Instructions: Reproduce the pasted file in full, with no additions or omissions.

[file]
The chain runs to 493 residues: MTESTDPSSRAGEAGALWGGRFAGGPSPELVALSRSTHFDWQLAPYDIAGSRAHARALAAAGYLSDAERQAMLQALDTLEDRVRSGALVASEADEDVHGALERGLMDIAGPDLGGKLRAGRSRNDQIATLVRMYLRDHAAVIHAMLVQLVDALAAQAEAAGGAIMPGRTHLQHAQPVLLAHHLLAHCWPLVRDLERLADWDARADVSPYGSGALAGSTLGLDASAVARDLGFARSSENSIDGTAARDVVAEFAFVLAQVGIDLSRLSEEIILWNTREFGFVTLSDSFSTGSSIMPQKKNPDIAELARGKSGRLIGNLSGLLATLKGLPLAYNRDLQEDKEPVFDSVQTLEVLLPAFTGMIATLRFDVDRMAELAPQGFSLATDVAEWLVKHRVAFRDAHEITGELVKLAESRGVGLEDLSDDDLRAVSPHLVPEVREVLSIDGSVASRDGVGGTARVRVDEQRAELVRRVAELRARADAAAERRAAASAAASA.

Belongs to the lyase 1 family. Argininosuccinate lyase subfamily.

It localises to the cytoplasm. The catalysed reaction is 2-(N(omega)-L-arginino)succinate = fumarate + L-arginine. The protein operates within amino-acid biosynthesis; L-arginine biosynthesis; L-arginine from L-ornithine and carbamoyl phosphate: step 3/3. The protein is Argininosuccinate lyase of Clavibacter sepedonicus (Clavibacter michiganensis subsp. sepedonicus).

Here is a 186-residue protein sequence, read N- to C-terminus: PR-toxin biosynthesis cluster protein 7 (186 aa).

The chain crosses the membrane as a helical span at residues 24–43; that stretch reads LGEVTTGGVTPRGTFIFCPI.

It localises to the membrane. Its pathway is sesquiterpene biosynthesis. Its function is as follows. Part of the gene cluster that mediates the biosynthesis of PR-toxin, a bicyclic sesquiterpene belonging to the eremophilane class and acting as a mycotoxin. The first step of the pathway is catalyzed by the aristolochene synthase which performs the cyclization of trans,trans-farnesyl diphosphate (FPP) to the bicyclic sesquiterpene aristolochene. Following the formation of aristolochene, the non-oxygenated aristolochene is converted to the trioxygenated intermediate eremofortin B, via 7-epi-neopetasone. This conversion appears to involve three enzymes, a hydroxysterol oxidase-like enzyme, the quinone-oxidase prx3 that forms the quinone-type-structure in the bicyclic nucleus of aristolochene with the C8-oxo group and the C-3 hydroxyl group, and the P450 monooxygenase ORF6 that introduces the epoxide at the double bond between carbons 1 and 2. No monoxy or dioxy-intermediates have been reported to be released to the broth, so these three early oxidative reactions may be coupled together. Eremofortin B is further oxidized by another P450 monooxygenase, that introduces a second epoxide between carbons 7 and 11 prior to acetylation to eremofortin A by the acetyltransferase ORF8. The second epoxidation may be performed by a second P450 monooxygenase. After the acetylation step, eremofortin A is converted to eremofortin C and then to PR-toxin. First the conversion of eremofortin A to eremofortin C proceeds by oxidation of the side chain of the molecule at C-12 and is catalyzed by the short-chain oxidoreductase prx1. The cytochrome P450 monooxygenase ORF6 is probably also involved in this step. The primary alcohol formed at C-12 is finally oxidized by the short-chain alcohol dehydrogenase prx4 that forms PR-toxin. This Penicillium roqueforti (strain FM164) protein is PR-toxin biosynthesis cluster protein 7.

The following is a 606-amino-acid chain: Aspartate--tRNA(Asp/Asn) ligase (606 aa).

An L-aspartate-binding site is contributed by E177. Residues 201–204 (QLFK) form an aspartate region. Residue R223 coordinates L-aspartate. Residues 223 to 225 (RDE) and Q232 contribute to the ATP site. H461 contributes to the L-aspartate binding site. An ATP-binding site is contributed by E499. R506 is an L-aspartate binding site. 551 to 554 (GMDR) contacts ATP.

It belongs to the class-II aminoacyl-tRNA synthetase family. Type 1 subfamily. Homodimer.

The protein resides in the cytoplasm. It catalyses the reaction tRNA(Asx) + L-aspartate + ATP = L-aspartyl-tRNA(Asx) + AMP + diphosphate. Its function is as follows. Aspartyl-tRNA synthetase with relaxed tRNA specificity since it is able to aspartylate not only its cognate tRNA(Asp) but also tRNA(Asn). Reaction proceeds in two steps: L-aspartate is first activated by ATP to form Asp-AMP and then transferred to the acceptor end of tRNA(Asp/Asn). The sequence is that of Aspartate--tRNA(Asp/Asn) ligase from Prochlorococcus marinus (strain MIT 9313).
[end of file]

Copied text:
The chain runs to 493 residues: MTESTDPSSRAGEAGALWGGRFAGGPSPELVALSRSTHFDWQLAPYDIAGSRAHARALAAAGYLSDAERQAMLQALDTLEDRVRSGALVASEADEDVHGALERGLMDIAGPDLGGKLRAGRSRNDQIATLVRMYLRDHAAVIHAMLVQLVDALAAQAEAAGGAIMPGRTHLQHAQPVLLAHHLLAHCWPLVRDLERLADWDARADVSPYGSGALAGSTLGLDASAVARDLGFARSSENSIDGTAARDVVAEFAFVLAQVGIDLSRLSEEIILWNTREFGFVTLSDSFSTGSSIMPQKKNPDIAELARGKSGRLIGNLSGLLATLKGLPLAYNRDLQEDKEPVFDSVQTLEVLLPAFTGMIATLRFDVDRMAELAPQGFSLATDVAEWLVKHRVAFRDAHEITGELVKLAESRGVGLEDLSDDDLRAVSPHLVPEVREVLSIDGSVASRDGVGGTARVRVDEQRAELVRRVAELRARADAAAERRAAASAAASA.

Belongs to the lyase 1 family. Argininosuccinate lyase subfamily.

It localises to the cytoplasm. The catalysed reaction is 2-(N(omega)-L-arginino)succinate = fumarate + L-arginine. The protein operates within amino-acid biosynthesis; L-arginine biosynthesis; L-arginine from L-ornithine and carbamoyl phosphate: step 3/3. The protein is Argininosuccinate lyase of Clavibacter sepedonicus (Clavibacter michiganensis subsp. sepedonicus).

Here is a 186-residue protein sequence, read N- to C-terminus: PR-toxin biosynthesis cluster protein 7 (186 aa).

The chain crosses the membrane as a helical span at residues 24–43; that stretch reads LGEVTTGGVTPRGTFIFCPI.

It localises to the membrane. Its pathway is sesquiterpene biosynthesis. Its function is as follows. Part of the gene cluster that mediates the biosynthesis of PR-toxin, a bicyclic sesquiterpene belonging to the eremophilane class and acting as a mycotoxin. The first step of the pathway is catalyzed by the aristolochene synthase which performs the cyclization of trans,trans-farnesyl diphosphate (FPP) to the bicyclic sesquiterpene aristolochene. Following the formation of aristolochene, the non-oxygenated aristolochene is converted to the trioxygenated intermediate eremofortin B, via 7-epi-neopetasone. This conversion appears to involve three enzymes, a hydroxysterol oxidase-like enzyme, the quinone-oxidase prx3 that forms the quinone-type-structure in the bicyclic nucleus of aristolochene with the C8-oxo group and the C-3 hydroxyl group, and the P450 monooxygenase ORF6 that introduces the epoxide at the double bond between carbons 1 and 2. No monoxy or dioxy-intermediates have been reported to be released to the broth, so these three early oxidative reactions may be coupled together. Eremofortin B is further oxidized by another P450 monooxygenase, that introduces a second epoxide between carbons 7 and 11 prior to acetylation to eremofortin A by the acetyltransferase ORF8. The second epoxidation may be performed by a second P450 monooxygenase. After the acetylation step, eremofortin A is converted to eremofortin C and then to PR-toxin. First the conversion of eremofortin A to eremofortin C proceeds by oxidation of the side chain of the molecule at C-12 and is catalyzed by the short-chain oxidoreductase prx1. The cytochrome P450 monooxygenase ORF6 is probably also involved in this step. The primary alcohol formed at C-12 is finally oxidized by the short-chain alcohol dehydrogenase prx4 that forms PR-toxin. This Penicillium roqueforti (strain FM164) protein is PR-toxin biosynthesis cluster protein 7.

The following is a 606-amino-acid chain: Aspartate--tRNA(Asp/Asn) ligase (606 aa).

An L-aspartate-binding site is contributed by E177. Residues 201–204 (QLFK) form an aspartate region. Residue R223 coordinates L-aspartate. Residues 223 to 225 (RDE) and Q232 contribute to the ATP site. H461 contributes to the L-aspartate binding site. An ATP-binding site is contributed by E499. R506 is an L-aspartate binding site. 551 to 554 (GMDR) contacts ATP.

It belongs to the class-II aminoacyl-tRNA synthetase family. Type 1 subfamily. Homodimer.

The protein resides in the cytoplasm. It catalyses the reaction tRNA(Asx) + L-aspartate + ATP = L-aspartyl-tRNA(Asx) + AMP + diphosphate. Its function is as follows. Aspartyl-tRNA synthetase with relaxed tRNA specificity since it is able to aspartylate not only its cognate tRNA(Asp) but also tRNA(Asn). Reaction proceeds in two steps: L-aspartate is first activated by ATP to form Asp-AMP and then transferred to the acceptor end of tRNA(Asp/Asn). The sequence is that of Aspartate--tRNA(Asp/Asn) ligase from Prochlorococcus marinus (strain MIT 9313).